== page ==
Curated by Debra Lehane & Satri Pencak
The genre of Kinetic Art developed as an international movement. Although the Movement identifies art created between 1920-1970, earliest evidence of man’s efforts to create movement in art date back to prehistoric cave paintings where artists used visual techniques to depict movement, and the Nike of Samothrace, whose marble fabric is carved to expresses the invisible force of wind on the figure. In the modern era, kinetics’ roots go back to the 19th century when Impressionist painters such a Monet, Degas and Manet experimented with accentuating movement of the human figure on canvas. Decades later Dada, Constructivist and Bauhaus Movements became historical precedents to Kinetic Art. Notable artists who influenced the Movement were Marcel Duchamp, Jean Tinguely, Naum Gabo, Laszlo Moholy-Nagy and Alexander Calder to name a few. These early 20th-Century artists sought ways to use real space, time and movement, explore new technologies, and to make social commentary. Kinetic Art was formally established as an artistic movement in 1955 with the exhibition Le Mouvement at the Galerie Denise René, Paris, France. Although the movement may have a defined time period, Kinetic Art has continued to thrive into the 21st Century.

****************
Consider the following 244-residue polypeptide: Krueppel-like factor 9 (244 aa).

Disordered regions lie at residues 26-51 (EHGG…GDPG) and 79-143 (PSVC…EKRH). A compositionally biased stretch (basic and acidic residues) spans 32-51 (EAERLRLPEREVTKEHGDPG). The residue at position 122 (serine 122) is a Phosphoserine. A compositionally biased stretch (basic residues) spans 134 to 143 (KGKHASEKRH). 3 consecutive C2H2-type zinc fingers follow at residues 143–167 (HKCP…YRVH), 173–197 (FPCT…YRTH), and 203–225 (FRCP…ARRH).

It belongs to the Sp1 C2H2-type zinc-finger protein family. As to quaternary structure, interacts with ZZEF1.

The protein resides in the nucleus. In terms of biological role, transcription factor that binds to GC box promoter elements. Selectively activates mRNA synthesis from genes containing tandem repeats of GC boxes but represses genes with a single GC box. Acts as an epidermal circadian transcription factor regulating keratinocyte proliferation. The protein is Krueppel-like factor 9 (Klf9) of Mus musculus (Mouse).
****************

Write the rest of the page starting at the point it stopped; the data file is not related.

To be identified as Kinetic Art it must contain movement. Motion can be generated through natural sources such as air currents, gravity, and light, or through interventions such as mechanical motors, electrical power, and human contact. Kinetics: Art in Motion presents contemporary California artists that continue these investigations, and whose works reflect a variety of styles and modes of movement.
One style featured in the exhibition is the traditional suspended mobile, defined by Calder’s constructions. Presenting mobiles in the exhibition are artists Laurent Davidson and Jerome Kirk. A variation of the mobile is the stabilomobile. Along with Davidson, works by Catherine Daley and Martin Munson contain stationary supports for their moving elements. These works move through natural air currents. Using mechanical motors and electric power are the works of Ned Kahn, Nemo Gould, and Thérèse Lahaie. Lahaie’s glass works represents the pioneering kinetic and light sculptors who desired to integrate art with engineering and science. Using the modern technologies of computers, the internet and solar panels to create movements are works by Camille Utterback, Chris Eckert, Mark Malmberg and Bruce Shapiro. And finally, the works that require human assistance to move is also Ned Kahn along with Mark Galt, Martin Munson and Sean Paul Lorentz.
Outside the gallery are works by Ned Kahn, Moto Ohtake, and Martin Munson who again uses the wind for movement. Mark Malmberg’s kinetic sculpture operates with solar panels.
This exhibition is generously supported by Eric and Debbie Green, Resolution Capital, and Jack and Diane Stuppin
Featuring works by
Sean Paul Lorentz
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